The Consumer Financial Protection Bureau–you know , the Elizabeth Warren brainchild that was supposedly set up to protect consumers–appears to have botched the investigation and subsequent handling of one of the biggest consumer rip-offs in recent memory.
A House report on CFPB asks,"Did the CFPB Let Wells Fargo 'Beat the Rap'?" in the matter of the fraudulent accounts that some Wells Fargo reps set up in the names of unknowing bank customers. The report was issued by the House Financial Services Committee, which is chaired by Rep. Jeb Hensarling.
The report has not been officially adopted and may not reflect the views of all the committee members, but it is a fascinating account of how CFPB reportedly let Wells Fargo off the hook, for example, allowing the bank to settle for one cent on the dollar (a decision that was never explained, according to the report).
The report could be bad news for the virtually fireproof director, Richard Cordray, whom many Republicans would like to see gone from the job. An excellent piece in the American Banker summarizes the House report:
Consumer Financial Protection Bureau Director Richard Cordray allegedly misled Congress about the agency's investigation into Wells Fargo's illegal sales practices and may have rushed a settlement with the bank, according to a new report by the Republican staff of the House Financial Services Committee.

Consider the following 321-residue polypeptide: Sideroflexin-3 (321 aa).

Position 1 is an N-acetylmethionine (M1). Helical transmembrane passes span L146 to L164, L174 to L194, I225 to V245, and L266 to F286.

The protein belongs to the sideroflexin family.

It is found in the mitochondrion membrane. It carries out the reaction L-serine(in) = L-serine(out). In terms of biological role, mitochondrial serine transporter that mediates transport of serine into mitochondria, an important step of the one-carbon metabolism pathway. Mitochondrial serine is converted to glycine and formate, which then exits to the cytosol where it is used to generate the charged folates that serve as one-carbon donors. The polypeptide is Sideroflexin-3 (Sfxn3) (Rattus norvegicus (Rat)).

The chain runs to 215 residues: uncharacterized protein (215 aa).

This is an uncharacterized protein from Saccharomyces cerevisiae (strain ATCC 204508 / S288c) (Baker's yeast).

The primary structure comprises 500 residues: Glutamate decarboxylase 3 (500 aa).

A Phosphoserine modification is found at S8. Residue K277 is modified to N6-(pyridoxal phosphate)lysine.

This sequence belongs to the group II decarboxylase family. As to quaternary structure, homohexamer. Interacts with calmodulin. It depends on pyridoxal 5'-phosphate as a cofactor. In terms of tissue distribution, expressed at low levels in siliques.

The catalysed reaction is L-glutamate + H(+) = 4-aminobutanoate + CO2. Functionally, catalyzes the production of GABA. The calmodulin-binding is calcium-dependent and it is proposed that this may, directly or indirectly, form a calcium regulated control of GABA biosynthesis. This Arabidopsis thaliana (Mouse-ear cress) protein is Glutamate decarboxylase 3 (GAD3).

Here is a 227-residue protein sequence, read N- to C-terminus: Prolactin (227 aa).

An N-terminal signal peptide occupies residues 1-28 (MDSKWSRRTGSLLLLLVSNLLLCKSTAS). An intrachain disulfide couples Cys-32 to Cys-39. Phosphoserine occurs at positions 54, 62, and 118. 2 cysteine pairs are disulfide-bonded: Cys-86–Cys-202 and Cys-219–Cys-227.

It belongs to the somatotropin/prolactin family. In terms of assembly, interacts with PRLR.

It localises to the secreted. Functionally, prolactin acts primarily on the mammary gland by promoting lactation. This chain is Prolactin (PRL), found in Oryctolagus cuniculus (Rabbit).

The 32-page report, released Tuesday, says that GOP staff could not corroborate Cordray's claim in congressional testimony that the CFPB was actively investigating Wells' illegal sales practices prior to May 4, 2015, when the Los Angeles city attorney's office filed its complaint against the bank. The report also said that CFPB could have demanded as much as $10 billion from Wells as a result of its phony-accounts scandal, but ultimately settled for $100 million because it wanted to close out the case.
The report alleges that the CFPB never conducted its own investigation but rather "relied primarily, if not exclusively, on the PricewaterhouseCoopers" report.
"Internal CFPB records obtained by the committee raise grave questions as to whether Director Cordray, other senior CFPB officials, and CFPB oversight attorneys engaged in actions that had the effect of obstructing the committee’s lawful oversight related to the Wells Fargo account scandal," the report stated.
That included withholding key information, said the report, which was prepared under the auspices of House Financial Services Committee Chairman Jeb Hensarling. Previous reports by the panel staff have threatened to hold Cordray in contempt for failing to turn over crucial documents.
According to Dodd-Frank, which set up the CFPB, Cordray can only be fired "for cause." If some of the questions raised in this report turn out to be true, Cordray might find himself looking for a new job.